A new report produced by a consortium of Detroit-based organizations uses a wide range of analytics to document the revitalization of the 7.2 square miles that comprise the city's Greater Downtown area. Drawn from local surveys and data provided by the U.S. Census Bureau's American Community Survey, among other sources, the report details population and tourism figures, business distribution, and demographics on income, housing, ethnicity, and education. Some of the findings hint at the dynamics behind Detroit's resurgence.   More

Manufacturing

How the “Connected Car” Will Change Detroit

As we approach a future of electronic, connected, and networked automobiles, will Detroit’s auto industry also evolve? Cars are relying more heavily on electronics (the market for electronic systems is expected to grow from $170 billion in 2011 to $263 billion in 2016), and R&D is adapting appropriately, SmartPlanet reports. The “connected car” of the future will feature entertainment and web connectivity, fuel economy features, and vehicle safety and efficiency improvements—including, for instance, the capability for cars to respond to changes in the environment and act automatically to protect their occupants.   More

Startup Culture

Young Detroit Entrepreneurs Need Mentorship, Says Jack Dorsey

Jack Dorsey, the founder of Twitter and Square, talked to MLive.com about the future of Detroit after speaking at last week’s Techonomy Detroit conference. Dorsey said that Detroit has reached a turning point, and mentorship is essential for the city’s burgeoning tech scene. While Detroit doesn’t have the experience level of Silicon Valley, local leaders like Dan Gilbert should spend time with young entrepreneurs because it “passes along the torch in ways nothing else can,” Dorsey said. “I think this conference is a start.… Actually seeing someone in the flesh, seeing them on stage and seeing them talk about what they did well, what they did poorly, and what they’re trying to do better at.” Although Detroit has seen an increase in homegrown tech startups, if the city is to truly overcome its formidable economic and structural challenges it needs strong entrepreneurial leadership. Perhaps it will come from someone like Dorsey—who doesn't hide his aspiration to one day transition from tech entrepreneur to mayor of New York City.   More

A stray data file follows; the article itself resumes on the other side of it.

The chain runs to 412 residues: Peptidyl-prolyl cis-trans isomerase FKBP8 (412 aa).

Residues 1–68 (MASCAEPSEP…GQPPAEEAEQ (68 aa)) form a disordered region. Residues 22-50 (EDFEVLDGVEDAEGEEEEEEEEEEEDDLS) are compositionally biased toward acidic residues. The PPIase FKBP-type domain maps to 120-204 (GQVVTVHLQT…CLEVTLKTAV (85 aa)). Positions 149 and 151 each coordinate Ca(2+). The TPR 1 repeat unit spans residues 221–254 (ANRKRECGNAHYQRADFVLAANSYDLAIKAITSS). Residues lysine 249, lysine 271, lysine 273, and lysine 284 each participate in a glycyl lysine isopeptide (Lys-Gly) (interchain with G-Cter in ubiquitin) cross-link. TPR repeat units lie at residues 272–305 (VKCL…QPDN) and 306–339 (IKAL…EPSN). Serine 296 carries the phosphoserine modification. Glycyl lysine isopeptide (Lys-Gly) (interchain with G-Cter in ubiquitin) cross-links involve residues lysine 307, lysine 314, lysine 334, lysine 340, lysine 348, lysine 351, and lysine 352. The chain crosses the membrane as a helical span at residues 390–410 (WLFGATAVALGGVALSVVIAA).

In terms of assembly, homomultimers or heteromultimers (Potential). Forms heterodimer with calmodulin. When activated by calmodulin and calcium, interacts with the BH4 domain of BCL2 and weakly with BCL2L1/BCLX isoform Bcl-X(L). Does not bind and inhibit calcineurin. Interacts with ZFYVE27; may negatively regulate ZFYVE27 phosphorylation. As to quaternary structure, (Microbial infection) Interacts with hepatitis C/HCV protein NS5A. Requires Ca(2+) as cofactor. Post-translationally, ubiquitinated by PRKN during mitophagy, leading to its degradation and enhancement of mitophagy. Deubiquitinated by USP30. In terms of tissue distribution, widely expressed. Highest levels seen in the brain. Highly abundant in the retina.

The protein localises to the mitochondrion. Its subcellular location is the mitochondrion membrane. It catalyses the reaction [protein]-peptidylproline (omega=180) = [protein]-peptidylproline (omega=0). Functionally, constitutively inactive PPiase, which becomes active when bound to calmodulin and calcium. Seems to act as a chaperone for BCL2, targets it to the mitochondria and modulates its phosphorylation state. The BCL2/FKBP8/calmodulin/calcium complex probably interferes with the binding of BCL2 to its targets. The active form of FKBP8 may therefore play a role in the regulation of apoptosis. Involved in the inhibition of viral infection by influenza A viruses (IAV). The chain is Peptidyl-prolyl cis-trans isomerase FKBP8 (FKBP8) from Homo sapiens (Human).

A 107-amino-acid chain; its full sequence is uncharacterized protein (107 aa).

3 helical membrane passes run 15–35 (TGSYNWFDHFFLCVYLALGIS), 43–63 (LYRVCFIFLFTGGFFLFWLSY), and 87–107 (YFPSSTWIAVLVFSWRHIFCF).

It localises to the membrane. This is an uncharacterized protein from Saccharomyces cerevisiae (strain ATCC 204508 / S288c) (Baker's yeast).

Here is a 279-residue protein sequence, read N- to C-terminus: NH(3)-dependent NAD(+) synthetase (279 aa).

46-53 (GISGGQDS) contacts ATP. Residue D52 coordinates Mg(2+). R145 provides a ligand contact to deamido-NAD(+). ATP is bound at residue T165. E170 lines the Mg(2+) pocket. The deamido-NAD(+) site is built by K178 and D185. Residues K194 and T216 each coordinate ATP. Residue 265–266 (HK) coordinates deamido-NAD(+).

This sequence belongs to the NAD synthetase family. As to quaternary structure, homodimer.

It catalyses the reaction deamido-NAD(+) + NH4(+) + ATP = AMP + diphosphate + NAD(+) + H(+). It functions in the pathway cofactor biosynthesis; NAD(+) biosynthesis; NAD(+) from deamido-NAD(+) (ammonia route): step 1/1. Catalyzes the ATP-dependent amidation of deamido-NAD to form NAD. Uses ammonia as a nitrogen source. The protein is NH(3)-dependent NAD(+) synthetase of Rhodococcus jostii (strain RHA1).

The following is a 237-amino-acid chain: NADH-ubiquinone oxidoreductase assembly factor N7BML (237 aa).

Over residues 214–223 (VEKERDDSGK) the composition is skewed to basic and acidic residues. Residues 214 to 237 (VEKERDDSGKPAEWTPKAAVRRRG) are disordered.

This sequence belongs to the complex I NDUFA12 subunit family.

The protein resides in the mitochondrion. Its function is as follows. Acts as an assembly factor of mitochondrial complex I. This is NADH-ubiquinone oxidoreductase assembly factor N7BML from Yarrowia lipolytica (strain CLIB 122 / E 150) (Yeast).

Learning

Broadband Access Increases Test Scores in Michigan

A Connect Michigan study has found that broadband availability in school increases test scores, CBS Detroit reports. As e-learning becomes an essential part of learning, increased access to broadband allows for critical online interaction, both in and out of the classroom. Broadband availability increases math and reading proficiency scores for students in grades 3 through 8, the study found, as well as the number of students who meet ACT college readiness benchmarks.   More

Energy & Green Tech Manufacturing

Techonomy Detroit in the News: Was Tim Draper Wrong About Detroit’s Electric Car Future?

At Techonomy Detroit last week, venture capitalist Tim Draper had some harsh words for the local crowd. Detroit automakers have lost the electric-car battle to Tesla Motors, he said, and the only hope for the Big Three is to make something as innovative as a flying car. But Todd Woody at Forbes says Draper was wrong: “The electric car battle has only begun and if the objective is to win the war against fossil fuels then Tesla needs Detroit, Tokyo and Munich to join forces and sell as many cars as possible."   More

Business Cities

Why Techonomy Detroit?

People keep asking, "Why are you doing a Techonomy conference in Detroit?" We're known for our invite-only annual retreat in the desert near Tucson. So why, you may wonder, is our first one-day event in a gritty, depressed, financially-troubled city that seems well past its glory?   More

Business

The Detroit News Gets Behind the Techonomy Detroit Idea